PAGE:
Madeline Ashby has been kicking around SF all of her life, and she has published a number of stories. Her first novel, VN, concerns self-replicating androids in a near-future world.

Most SF fans know Asimov’s Laws of Robotics. Ashby wonders if such laws would be properly regarded as a form of slavery. Wait, what’s the origin of the term “robot?”

General Information

Title: vN

Author: Madeline Ashby

Original Publication Date: 2012

ISBN: 978-0-85766-262-0 and 0857662627
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OR as an ebook.

Premise:

Amy’s body remained very still, but her mind raced. They were going to kill her. She didn’t know why. She had been trying to help. Her granny had been hurting people and Amy had stopped it. Maybe that was the problem—- maybe her granny had belonged to somebody important, and Amy had eaten her. That wasn’t her fault, either: she’d only meant to bite her, but Amy’s diet left her so hungry all the time. When her jaws opened all the digestive fluid came up, a whole lifetime’s worth, hot as bitter tears. (39)

In the near future, self-replicating robots, VanNeumans, have tenuously integrated with society. Amy lives with her mother (of whom she is an interation) and her human father; a specialized diet keeps her aging at the rate of a human child.

All of this changes at her kindergarten graduation, when her failsafe fails to work, and she consumes her grandmother, a VN with a revolutionary view of a robot’s place in society.

High Point

Sentience is not freedom, Portia said. Real freedom is the ability to say no (181).

Granny Portia considers the failsafe requiring VNs to protect humans a dangerous “flaw” that makes robots “turn on each other before” they would ever turn on those who oppress and exploit them (182). This paradigm must be striking some people as very familiar. The difficulties and dilemmas faced by the VNs reflect on real-life issues of discrimination, marginalization, and colonization. Gender issues, in particular, come to the forefront, though not as a one-to-one allegory. The novel also asks whether the disenfranchised and the discriminated should aspire to be like the dominant group.

VN also explores issues surrounding identity and determinism. To what extent are we programmed beings? Are our smiles, like those of a robot, “just plug-ins performing a subroutine for socially relevant nonverbal communication”(118)? Are human emotions just “hormones having a keg party”(119)? Do we have consciousness and self-determination as we like to believe?

All of this could become pretentious polemic rather than a thoughtful novel, but Ashby has a story to tell, and the issues, while central, never overwhelm the book. VN features an intriguing origin and, despite some narrative gaps, it held my attention.

Low Point:

I really love the edges of ideas in SF, the ways in which the speculative technologies and histories touch and shape the story. However, I also like to experience, as fully as possible, the world in which the story takes places. Despite significant backstory (nicely integrated throughout the novel), I never quite understood how the VN androids integrated with humans across society, nor why the events in which our protagonist becomes involved don’t set off widespread panic.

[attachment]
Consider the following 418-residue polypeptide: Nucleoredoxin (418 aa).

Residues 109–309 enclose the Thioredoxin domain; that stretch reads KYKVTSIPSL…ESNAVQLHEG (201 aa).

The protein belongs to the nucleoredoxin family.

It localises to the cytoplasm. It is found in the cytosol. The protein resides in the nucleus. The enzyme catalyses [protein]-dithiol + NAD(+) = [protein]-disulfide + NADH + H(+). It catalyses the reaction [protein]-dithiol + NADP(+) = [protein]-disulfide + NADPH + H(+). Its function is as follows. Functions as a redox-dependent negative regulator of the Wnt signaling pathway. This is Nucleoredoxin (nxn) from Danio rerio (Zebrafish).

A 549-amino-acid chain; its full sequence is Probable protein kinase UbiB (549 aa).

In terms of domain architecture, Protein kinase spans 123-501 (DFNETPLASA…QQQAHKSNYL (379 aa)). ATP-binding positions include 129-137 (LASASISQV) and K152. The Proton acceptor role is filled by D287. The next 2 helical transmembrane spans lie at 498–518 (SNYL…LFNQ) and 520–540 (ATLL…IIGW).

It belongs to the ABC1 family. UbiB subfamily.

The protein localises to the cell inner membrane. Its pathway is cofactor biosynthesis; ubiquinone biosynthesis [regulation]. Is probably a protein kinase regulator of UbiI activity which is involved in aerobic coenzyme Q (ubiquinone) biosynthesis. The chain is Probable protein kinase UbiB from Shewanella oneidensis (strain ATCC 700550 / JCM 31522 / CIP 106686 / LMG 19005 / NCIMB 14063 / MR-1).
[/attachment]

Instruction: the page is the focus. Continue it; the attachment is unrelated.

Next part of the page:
I also felt that the description, in some instances, did not clearly establish the various settings. Ashby has imagined an interesting world, but she does not consistently bring us into that world.

The Scores

Originality: 3/6. Like a lot of contemporary SF writers, Ashby knows that her basic ideas have been addressed before and deliberately pays homage to her predecessors. While much of this novel feels derivative, the author nevertheless takes the challenges presented by artificial intelligence in some interesting directions. At this point, I’m impressed when an author can do anything remotely original with AI.

Story: 5/6 The story contains some abrupt shifts of direction, but they make sense in context, and VN reaches a kind of resolution, unlike many books that try to set up a series.

Characterization: 4/6. I developed a genuine affection for Amy and an understanding of the secondary personality she carries. Her experiences change her, though her dialogue changes less than I would have expected. Dialogue overall seems very similar, both within robotic clades (where I would expect it) and among most characters we encounter.

Imagery: 4/6

Emotional Response: 5/6.

Editing: 5/6. Ashby’s writing often takes humorous and satiric slants, and the occasional nerd allusion-as-in-joke shouldn’t keep anyone from following the story.

The ending may leave some readers cold, but it contains some of the best writing in the book.

Overall Score: 5/6.

In total, VN receives 31/42